23. Rafn, Carl Christian, ed. 1826. Krakas Maal eller Kvad om Kong Ragnar Lodbroks Krigsbedrifter og Heltedød efter en gammel Skindbog og flere hidtil ubenyttede Haandskrifter med dansk, latinsk og fransk oversættelse, forskjellige Læsemaader, samt kritiske og philologiske Anmærkninger. Copenhagen: Jens Hostrup Schultz; London: John and Arthur Arch.
  24. Mossé, Fernand. 1934. ‘Skothending’. In Rooth 1934, 242-50.
  25. Internal references
  26. (forthcoming), ‘ Unattributed, Orkneyinga saga’ in Kari Ellen Gade (ed.), Poetry from the Kings’ Sagas 2: From c. 1035 to c. 1300. Skaldic Poetry of the Scandinavian Middle Ages 2. Turnhout: Brepols, p. . <https://skaldic.org/m.php?p=text&i=47> (accessed 18 September 2021)
  27. (forthcoming), ‘ Anonymous, Njáls saga’ in Tarrin Wills, Kari Ellen Gade and Margaret Clunies Ross (eds), Poetry in Sagas of Icelanders. Skaldic Poetry of the Scandinavian Middle Ages 5. Turnhout: Brepols, p. . <https://skaldic.org/m.php?p=text&i=55> (accessed 18 September 2021)
  28. (forthcoming), ‘ Anonymous, Grettis saga Ásmundarsonar’ in Tarrin Wills, Kari Ellen Gade and Margaret Clunies Ross (eds), Poetry in Sagas of Icelanders. Skaldic Poetry of the Scandinavian Middle Ages 5. Turnhout: Brepols, p. . <https://skaldic.org/m.php?p=text&i=70> (accessed 18 September 2021)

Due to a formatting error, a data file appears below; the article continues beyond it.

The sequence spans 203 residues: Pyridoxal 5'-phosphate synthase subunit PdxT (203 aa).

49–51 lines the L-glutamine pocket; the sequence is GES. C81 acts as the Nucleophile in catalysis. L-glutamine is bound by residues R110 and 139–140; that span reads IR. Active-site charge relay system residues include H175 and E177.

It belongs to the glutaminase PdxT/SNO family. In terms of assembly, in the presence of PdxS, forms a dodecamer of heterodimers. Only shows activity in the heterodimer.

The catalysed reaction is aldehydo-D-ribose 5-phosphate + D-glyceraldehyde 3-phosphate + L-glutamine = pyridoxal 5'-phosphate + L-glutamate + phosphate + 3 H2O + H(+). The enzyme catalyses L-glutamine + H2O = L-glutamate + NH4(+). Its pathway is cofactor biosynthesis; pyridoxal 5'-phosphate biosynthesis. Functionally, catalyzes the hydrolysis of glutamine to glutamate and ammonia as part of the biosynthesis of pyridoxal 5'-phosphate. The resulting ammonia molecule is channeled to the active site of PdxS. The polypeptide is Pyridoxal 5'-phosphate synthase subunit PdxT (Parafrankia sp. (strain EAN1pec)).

29. 2017, ‘ Anonymous, Ragnars saga loðbrókar’ in Margaret Clunies Ross (ed.), Poetry in fornaldarsögur. Skaldic Poetry of the Scandinavian Middle Ages 8. Turnhout: Brepols, p. 616. <https://skaldic.org/m.php?p=text&i=81> (accessed 18 September 2021)
  30. (forthcoming), ‘ Snorri Sturluson, Gylfaginning’ in Kari Ellen Gade and Edith Marold (eds), Poetry from Treatises on Poetics. Skaldic Poetry of the Scandinavian Middle Ages 3. Turnhout: Brepols, p. . <https://skaldic.org/m.php?p=text&i=113> (accessed 18 September 2021)
  31. (forthcoming), ‘ Heimskringla, Magnúss saga berfœtts’ in Kari Ellen Gade (ed.), Poetry from the Kings’ Sagas 2: From c. 1035 to c. 1300. Skaldic Poetry of the Scandinavian Middle Ages 2. Turnhout: Brepols, p. . <https://skaldic.org/m.php?p=text&i=144> (accessed 18 September 2021)
  32. Kari Ellen Gade 2017, ‘ Rǫgnvaldr jarl and Hallr Þórarinsson, Háttalykill’ in Kari Ellen Gade and Edith Marold (eds), Poetry from Treatises on Poetics. Skaldic Poetry of the Scandinavian Middle Ages 3. Turnhout: Brepols, p. 1001. <https://skaldic.org/m.php?p=text&i=1347> (accessed 18 September 2021)
  33. Not published: do not cite (Hfr Lv 10V (Hallfr 13))
  34. Rory McTurk (ed.) 2017, ‘Ragnars saga loðbrókar 26 (Ragnarr loðbrók, Lausavísur 9)’ in Margaret Clunies Ross (ed.), Poetry in fornaldarsögur. Skaldic Poetry of the Scandinavian Middle Ages 8. Turnhout: Brepols, p. 676.